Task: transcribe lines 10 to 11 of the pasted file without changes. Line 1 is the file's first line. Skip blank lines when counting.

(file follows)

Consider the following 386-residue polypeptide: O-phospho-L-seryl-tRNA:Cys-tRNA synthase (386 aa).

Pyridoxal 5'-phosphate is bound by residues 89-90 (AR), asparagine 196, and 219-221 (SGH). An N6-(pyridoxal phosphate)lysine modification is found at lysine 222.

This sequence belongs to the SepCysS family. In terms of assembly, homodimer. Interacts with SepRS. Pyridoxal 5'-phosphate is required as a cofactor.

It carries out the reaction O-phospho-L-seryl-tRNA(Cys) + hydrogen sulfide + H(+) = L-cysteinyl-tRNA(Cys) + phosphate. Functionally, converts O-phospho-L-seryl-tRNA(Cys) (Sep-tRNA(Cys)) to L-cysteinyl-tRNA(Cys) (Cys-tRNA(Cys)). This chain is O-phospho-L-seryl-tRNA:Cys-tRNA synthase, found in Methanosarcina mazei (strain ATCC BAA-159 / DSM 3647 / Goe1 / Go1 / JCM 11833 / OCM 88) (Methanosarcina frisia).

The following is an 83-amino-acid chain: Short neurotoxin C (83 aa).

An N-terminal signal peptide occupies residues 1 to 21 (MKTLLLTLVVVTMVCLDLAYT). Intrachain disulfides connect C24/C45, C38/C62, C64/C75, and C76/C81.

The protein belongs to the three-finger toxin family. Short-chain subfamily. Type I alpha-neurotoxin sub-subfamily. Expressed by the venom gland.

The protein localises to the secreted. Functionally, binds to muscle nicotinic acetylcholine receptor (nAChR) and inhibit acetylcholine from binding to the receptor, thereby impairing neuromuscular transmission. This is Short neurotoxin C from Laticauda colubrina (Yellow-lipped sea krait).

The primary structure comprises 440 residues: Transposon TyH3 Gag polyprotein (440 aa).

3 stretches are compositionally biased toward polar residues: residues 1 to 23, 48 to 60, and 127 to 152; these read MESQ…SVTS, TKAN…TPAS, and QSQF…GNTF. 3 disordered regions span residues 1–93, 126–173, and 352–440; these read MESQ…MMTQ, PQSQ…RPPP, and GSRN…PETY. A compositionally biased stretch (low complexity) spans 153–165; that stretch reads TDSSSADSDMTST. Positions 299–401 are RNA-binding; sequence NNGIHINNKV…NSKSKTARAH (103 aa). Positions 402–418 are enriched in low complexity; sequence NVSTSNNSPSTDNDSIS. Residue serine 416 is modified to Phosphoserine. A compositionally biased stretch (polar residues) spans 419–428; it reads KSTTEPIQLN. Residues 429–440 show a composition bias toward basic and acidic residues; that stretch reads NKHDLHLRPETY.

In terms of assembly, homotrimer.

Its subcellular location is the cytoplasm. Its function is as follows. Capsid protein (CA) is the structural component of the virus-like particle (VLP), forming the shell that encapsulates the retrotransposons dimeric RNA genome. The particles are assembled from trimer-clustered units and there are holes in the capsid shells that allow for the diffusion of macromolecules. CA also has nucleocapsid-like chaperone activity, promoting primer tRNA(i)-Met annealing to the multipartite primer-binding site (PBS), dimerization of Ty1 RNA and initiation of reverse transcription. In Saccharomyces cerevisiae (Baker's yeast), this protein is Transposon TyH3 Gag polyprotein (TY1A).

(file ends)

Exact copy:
3 stretches are compositionally biased toward polar residues: residues 1 to 23, 48 to 60, and 127 to 152; these read MESQ…SVTS, TKAN…TPAS, and QSQF…GNTF. 3 disordered regions span residues 1–93, 126–173, and 352–440; these read MESQ…MMTQ, PQSQ…RPPP, and GSRN…PETY. A compositionally biased stretch (low complexity) spans 153–165; that stretch reads TDSSSADSDMTST. Positions 299–401 are RNA-binding; sequence NNGIHINNKV…NSKSKTARAH (103 aa). Positions 402–418 are enriched in low complexity; sequence NVSTSNNSPSTDNDSIS. Residue serine 416 is modified to Phosphoserine. A compositionally biased stretch (polar residues) spans 419–428; it reads KSTTEPIQLN. Residues 429–440 show a composition bias toward basic and acidic residues; that stretch reads NKHDLHLRPETY.

In terms of assembly, homotrimer.